Prior to Sheng Seleris, the Lunars followed traditional Dara Happan patterns with the Orlanthi. They forced the Orlanthi to submit to the Red Emperor (or at least his Conquering Daughter) and then largely ignored them once the Four Directions were again ruled by the Emperor. The 80 year conflict with the Kazkurtum Emperor (Sheng Seleris) changed the Lunars. After Sheng Seleris, Orlanth needed to be chained. But a good argument can be made that the post-Sheng empire was a very different animal in many respects from the pre-Sheng empire (like a good argument can be made that the pre-Heraclius Eastern Roman Empire was a very different animal from the post-Heraclius Byzantine Empire).

    #7241
    Profile photo of Robin Mitra
    Robin Mitra
    Spectator

    Ok, let’s say the Orlanthi from Dragon Pass would go to Sarro and worship Baraku and the temple guards would let him in, although he looks so weired. Would he alrealdy be an initiate of the cult or would he have to join it? What if a Varama initiate from Fonrit came to Dragon Pass? Which sun god would he feel most attracted to Yelm, Elmal or even Yelmalio?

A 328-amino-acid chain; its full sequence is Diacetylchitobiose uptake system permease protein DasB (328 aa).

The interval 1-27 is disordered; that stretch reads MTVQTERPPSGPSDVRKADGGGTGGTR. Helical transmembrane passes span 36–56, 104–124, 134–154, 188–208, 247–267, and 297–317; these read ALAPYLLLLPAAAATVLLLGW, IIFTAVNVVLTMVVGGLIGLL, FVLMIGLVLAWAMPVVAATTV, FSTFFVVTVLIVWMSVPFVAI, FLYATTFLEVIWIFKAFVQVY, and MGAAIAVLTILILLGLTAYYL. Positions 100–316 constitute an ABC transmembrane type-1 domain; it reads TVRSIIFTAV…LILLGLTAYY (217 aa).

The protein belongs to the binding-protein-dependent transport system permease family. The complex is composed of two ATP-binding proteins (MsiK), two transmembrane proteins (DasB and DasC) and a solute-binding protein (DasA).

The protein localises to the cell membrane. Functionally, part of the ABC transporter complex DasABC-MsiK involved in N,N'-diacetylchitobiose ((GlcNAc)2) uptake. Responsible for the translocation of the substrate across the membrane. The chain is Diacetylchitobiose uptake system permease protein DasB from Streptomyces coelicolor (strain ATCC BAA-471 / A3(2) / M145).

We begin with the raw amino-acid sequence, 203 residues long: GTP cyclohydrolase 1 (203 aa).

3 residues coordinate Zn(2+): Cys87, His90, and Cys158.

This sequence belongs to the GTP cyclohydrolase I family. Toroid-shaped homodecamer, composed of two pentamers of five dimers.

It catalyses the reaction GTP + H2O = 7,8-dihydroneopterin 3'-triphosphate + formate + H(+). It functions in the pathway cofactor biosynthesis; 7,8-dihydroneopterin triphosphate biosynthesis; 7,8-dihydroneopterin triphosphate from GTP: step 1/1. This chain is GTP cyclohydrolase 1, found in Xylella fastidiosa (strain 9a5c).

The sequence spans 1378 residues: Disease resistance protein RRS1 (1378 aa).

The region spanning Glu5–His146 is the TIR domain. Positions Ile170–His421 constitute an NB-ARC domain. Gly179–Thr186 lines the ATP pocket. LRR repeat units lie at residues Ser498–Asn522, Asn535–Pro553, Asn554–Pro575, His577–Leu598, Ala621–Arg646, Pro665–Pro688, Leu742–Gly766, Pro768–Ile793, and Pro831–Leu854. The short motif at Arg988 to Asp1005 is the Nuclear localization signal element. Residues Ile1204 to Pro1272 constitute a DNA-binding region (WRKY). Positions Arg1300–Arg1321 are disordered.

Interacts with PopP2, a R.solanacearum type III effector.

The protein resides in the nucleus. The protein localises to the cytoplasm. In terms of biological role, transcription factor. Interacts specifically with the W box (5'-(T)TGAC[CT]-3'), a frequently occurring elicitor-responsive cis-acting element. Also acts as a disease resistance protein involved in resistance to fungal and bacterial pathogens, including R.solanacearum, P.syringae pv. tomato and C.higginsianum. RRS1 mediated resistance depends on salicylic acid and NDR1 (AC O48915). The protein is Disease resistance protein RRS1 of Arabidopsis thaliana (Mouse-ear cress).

#7254
    Profile photo of jonathan quaife
    jonathan quaife
    Spectator

    Personally I feel that it’s best to always opt for a RW analogy rather than create something different. From what I know of Greg his foundation with Glorantha reflected his own RW interpretations based on experiential (rather than academic) exposure to ritual. And of course as soon as anybody exposes a straw man (brave of Jeff!) it will be contradicted–I’m sure that, for example, Malkioni fight wars over differing interpretations of the same god, and arguably the Dara Happan source material is full of examples of the same (and arguably this might be something different). The point is, it’s easier to stick to RW analogy than it is to try and invent something different.